If Bruce Rauner wins the primary, the Treasurer’s race is Frerichs’s (above) to lose. Either way, I expect the Treasurer’s race to be a snooze fest. I don’t expect to hear anything substantive from Frerichs or his opponent, at least relating to the job of Treasurer. I expect Tom Cross will secure the primary nomination for the Republicans and he will regularly point out how poorly our state is performing because of the Dems. If Frerichs decides to explain how we can pay the bills and is willing to go into some detail about the tax hikes and cost cuts that he backs, I just might pass out from shock. I wouldn’t bet on that happening. The only thing exciting about this race is that we have a local guy running who might win a statewide office (that’s very cool) and his victory would certainly shake things up and result in some exciting discussions about the future of the 52nd District.   
You can track the Governor’s race here.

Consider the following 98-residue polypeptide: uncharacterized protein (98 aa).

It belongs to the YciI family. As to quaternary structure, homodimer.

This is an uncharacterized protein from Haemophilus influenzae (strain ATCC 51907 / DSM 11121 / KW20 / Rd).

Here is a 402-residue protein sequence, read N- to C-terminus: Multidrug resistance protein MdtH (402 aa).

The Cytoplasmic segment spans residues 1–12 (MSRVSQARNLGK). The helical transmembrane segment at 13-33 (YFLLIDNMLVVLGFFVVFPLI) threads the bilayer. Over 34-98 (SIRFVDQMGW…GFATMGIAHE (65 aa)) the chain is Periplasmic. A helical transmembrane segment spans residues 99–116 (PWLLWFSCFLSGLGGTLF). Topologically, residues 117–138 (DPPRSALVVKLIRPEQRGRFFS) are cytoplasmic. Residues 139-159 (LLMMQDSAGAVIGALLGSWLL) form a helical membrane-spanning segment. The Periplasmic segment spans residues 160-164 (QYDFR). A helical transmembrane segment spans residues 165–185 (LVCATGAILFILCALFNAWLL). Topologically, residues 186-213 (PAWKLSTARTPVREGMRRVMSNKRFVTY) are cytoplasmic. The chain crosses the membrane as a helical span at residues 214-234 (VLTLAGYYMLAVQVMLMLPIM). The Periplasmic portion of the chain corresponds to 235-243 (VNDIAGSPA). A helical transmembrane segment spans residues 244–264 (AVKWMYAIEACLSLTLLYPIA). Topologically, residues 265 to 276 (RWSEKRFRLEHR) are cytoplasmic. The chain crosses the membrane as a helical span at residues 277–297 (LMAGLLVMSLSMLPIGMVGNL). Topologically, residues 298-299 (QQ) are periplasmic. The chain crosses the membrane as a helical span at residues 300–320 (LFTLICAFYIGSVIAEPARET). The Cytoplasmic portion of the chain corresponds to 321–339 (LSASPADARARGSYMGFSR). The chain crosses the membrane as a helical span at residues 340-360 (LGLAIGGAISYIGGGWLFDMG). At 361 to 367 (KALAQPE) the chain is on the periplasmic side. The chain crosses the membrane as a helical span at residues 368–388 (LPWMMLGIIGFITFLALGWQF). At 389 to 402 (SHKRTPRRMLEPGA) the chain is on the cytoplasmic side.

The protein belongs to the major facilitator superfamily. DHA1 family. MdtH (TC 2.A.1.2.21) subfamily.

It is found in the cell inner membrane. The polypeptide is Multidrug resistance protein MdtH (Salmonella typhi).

Champaign Mayor/At-Large Race 2015
The Mayor’s race is Gerard’s to lose. The former Mayor and his campaign team did pretty much everything they could to lose. The only thing the Mayor has to do is be a great cheerleader, be positive, and not come off as a racist — or act like a hot-headed idiot when someone disagrees with you. Gerard does many things very well, is dedicated, and clearly loves the job of promoting Champaign. It pretty much goes without saying, but Gerard doesn’t always disagree nicely. We’ll see if Don Gerard can put some negative headlines behind him in 2014 and improve his reputation in certain areas. With three others who have indicated their intentions to run for Mayor (Deb Feinen, Karen Foster, Joe Petry), I just don’t think it is possible for Gerard to alienate that many people, even if he tried. Besides, I have confidence that Don Gerard will learn from his mistakes and will be working hard to build a support network for the upcoming election. It will be interesting to see what kind of support Don Gerard and the rest of these interested candidates generate in 2014 and what kind of momentum they will carry into the 2015 election season. It is important to note that if both Deb Feinen and Karen Foster file their petitions for Mayor, there will be two at-large seats open. When it comes to the Champaign Council, there should be a lot of moving and shaking going on 2014 and I expect candidates to start campaigning aggressively this summer.